Depends on what the noise is. If it's a gurgle from an AIO cooler, no, that's typical.
Basically the point of doing this is to see if the problem changes. Whether it gets worse or better, either would tell us something.
You'll need to establish a pattern here. Keep track of how often it happens, if it's more severe than last time. The next step would be trying to isolate it to a specific stick.
Try running this: https://www.nirsoft.net/utils/bluescreenview.zip
It'll show all your crash dumps and you can post a screenshot here. This being so rare will make it harder to diagnose. Even running Memtest86, if you're only getting a crash per day, you'd have to loop it for 24 hours to catch the error.
Your PC can run for a whole day without a crash, but if you go online and download this file, you get a BSOD? When does it happen exactly?
You're probably going to find they're just random, which does point towards hardware. I'd keep looking at RAM. I'd either download memtest86 and run that, or I'd pull out one stick of RAM and test the sticks individually. See if you can prove one is faulty.
You got through four passes on Memtest with no errors on a problem that happens pretty consistently, 5 minutes after opening Chrome? If that's the case, we'll look elsewhere. Can you download bluescreenview on another PC to be able to run it and show us what crash dumps exist?
The link I gave you should be direct: https://www.nirsoft.net/utils/bluescreenview.zip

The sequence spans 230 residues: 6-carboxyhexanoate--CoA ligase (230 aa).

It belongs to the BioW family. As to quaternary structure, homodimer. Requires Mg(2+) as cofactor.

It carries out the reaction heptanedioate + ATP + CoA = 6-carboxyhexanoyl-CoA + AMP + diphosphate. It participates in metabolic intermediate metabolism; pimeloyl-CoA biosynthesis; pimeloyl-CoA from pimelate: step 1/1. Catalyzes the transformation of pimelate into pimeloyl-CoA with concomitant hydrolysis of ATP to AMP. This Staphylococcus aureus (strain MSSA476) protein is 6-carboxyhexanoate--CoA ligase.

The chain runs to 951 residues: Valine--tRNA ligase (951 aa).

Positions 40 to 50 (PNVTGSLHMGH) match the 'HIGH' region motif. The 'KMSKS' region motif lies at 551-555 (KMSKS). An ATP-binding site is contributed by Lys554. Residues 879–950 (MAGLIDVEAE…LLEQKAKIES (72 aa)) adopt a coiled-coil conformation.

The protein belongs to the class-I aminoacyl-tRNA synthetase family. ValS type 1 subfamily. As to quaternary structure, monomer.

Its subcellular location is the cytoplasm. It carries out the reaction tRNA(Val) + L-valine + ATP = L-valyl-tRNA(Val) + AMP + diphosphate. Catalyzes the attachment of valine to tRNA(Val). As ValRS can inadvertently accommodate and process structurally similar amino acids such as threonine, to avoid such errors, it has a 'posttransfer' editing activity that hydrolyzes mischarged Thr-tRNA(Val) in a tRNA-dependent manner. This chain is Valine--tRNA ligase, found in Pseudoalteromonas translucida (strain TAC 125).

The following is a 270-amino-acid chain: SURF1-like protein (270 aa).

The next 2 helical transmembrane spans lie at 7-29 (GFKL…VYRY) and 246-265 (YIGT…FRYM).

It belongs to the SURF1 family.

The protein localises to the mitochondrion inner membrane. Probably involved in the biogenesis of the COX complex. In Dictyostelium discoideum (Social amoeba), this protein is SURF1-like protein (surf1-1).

It should start the download as soon as you open it.
correct, we need to see if there are other common factors, so just make note of when it crashes and compare it to previously to see if its better or worse.
Random BSOD's, certainly indicates instability. I'd like to verify the nature of the issue. is it that either you BSOD right on startup or shortly after starting up and otherwise it'll run all day?
Do you have another SSD you could install an OS on and see if the problem still occurs? That'll rule out the driver and the OS(Unlikely).
Doesn't leave us many options to narrow it down. What were you results when running on a single stick of RAM?
We can deduce from that, that the memory is the involved, but not directly at fault. It seems to only happen when the RAM is running in dual channel mode. Lets try this, you're on BIOS P4.20 AGESA 126.96.36.199. I'd suggest you update to P5.0 with the latest AGESA 188.8.131.52 firmware. Load your XMP profile again as we did before and lets see what effect that has.
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